Drawing a parallel an organization is also looking at business needs and goals and need to move from point A to point B. The 'modes' could be IT enabled and there could be multiple products (along with delivery options); but at end of day they all work in sequence to ensure the 'need' is fulfilled. Hence, none of the 'modes' are competing but are actually complementary. 



The mix of modes can vary from person to person based on his/her needs. For e.g. I myself may prefer an overnight train rather than an early morning flight to reach a destination. Not only do i save the cost; i may reach there more refreshed which may improve my productivity during the day. Similarly, each organization is unique and based on the 'needs'; the 'modes' have to be selected very carefully while striking a balance between cost, flexibility, effort, risk and returns. Also, the modes can be exclusive to the organization (On premise, hosted, private cloud) or can be public (public cloud). Do you see a similarity??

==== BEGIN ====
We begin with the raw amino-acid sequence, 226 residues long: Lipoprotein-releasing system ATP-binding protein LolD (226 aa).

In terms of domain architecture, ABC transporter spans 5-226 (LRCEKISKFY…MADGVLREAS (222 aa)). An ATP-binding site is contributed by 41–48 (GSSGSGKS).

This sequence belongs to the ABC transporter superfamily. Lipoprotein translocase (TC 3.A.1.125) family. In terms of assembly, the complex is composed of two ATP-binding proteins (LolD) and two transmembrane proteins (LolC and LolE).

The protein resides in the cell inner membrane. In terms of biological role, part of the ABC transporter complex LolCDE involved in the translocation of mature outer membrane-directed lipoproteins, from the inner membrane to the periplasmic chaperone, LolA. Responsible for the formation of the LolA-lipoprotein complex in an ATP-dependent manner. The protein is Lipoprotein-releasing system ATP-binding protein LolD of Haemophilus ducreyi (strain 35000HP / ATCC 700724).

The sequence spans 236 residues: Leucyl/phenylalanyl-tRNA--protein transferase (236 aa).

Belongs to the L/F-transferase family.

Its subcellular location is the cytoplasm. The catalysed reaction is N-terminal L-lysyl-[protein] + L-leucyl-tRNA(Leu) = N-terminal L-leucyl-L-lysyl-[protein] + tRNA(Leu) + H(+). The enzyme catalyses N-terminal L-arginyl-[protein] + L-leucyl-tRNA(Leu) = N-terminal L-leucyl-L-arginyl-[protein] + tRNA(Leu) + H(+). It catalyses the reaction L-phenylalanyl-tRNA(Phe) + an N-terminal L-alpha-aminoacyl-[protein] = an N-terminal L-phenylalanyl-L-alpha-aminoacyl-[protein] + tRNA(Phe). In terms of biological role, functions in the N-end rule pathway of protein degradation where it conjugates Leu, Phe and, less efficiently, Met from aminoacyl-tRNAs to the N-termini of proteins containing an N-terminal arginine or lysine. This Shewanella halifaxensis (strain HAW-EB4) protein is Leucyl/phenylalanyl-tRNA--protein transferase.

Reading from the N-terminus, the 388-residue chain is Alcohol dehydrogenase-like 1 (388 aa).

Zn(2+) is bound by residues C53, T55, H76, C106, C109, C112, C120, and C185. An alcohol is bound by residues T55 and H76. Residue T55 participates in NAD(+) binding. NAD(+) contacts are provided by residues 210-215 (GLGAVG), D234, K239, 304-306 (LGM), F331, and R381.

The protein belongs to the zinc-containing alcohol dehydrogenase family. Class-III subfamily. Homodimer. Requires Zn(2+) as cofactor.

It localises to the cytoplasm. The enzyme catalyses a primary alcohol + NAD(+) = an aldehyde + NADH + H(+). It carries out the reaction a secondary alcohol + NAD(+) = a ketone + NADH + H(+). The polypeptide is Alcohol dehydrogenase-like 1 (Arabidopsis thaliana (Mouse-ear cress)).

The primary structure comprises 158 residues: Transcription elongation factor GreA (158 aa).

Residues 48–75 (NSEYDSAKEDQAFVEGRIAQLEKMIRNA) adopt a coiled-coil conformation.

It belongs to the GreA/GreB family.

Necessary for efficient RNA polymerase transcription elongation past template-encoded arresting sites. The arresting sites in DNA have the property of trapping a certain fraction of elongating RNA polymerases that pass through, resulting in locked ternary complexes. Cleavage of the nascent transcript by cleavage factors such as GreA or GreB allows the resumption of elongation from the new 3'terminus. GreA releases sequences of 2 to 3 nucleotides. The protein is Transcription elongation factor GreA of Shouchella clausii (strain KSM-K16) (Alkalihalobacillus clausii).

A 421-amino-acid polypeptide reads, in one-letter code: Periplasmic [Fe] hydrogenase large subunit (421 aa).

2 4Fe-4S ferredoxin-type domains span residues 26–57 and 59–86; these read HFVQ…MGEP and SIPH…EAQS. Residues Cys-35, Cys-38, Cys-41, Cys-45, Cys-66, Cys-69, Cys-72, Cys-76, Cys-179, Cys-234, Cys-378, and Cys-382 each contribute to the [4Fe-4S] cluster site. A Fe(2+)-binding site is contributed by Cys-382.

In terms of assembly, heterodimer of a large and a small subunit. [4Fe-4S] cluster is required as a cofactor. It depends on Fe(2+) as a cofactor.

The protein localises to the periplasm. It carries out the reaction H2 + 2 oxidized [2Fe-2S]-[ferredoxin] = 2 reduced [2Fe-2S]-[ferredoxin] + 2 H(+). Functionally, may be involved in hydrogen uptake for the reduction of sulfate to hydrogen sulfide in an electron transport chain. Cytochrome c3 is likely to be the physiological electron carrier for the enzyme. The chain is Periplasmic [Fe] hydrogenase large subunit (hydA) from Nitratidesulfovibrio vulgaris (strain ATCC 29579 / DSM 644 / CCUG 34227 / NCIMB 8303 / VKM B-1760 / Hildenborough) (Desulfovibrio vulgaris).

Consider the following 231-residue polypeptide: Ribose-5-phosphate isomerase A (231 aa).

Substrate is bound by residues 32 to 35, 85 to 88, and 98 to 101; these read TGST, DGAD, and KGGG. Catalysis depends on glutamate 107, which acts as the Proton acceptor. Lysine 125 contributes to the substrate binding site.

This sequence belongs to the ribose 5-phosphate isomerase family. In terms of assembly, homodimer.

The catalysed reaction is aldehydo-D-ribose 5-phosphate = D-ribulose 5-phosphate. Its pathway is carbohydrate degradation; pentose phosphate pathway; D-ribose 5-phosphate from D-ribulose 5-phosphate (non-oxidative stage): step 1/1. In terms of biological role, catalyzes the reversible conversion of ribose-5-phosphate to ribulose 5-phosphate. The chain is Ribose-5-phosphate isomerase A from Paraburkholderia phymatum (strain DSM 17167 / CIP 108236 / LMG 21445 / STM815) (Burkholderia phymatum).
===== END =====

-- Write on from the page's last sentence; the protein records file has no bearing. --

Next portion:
In the EXIST model (please refer to my first post for details); the framework, essentially, breaks the applications into 5 categories based on the "purpose" for which they will be used.. This helps in laying down some standard decision making criteria while choosing on the application types. This does not mean that there are solutions or packages that do not cut across this segmentation.  What this simply says is that recognition of these needs leads to a more informed decision with a solid business case backing the decision making process. Some of the factors that can vary across this classification are sponsorship, business needs, goals, benefits envisaged, duration of use of application, legal & regulatory constraints, Local/Country level regulations, Language needs, extent of change in process, uniqueness of the business need and the impacted line of business & user base. This also decides the mode of delivery of these applications - On Premise, On Cloud, and Hybrid.


In conclusion, i think that there is a need to fundamentally look at these options as complementary and the need of the organization being of utmost important. Everything else will just follow. Let the application and their modes not decide on what the business really needs to create a strategic differentiation in the market for its own good.

This is Part 3 in the series of 3 posts around this topic. You can access previous 2 posts here -
Part 1:
Defining the Application Portfolio using the "EXIST" framework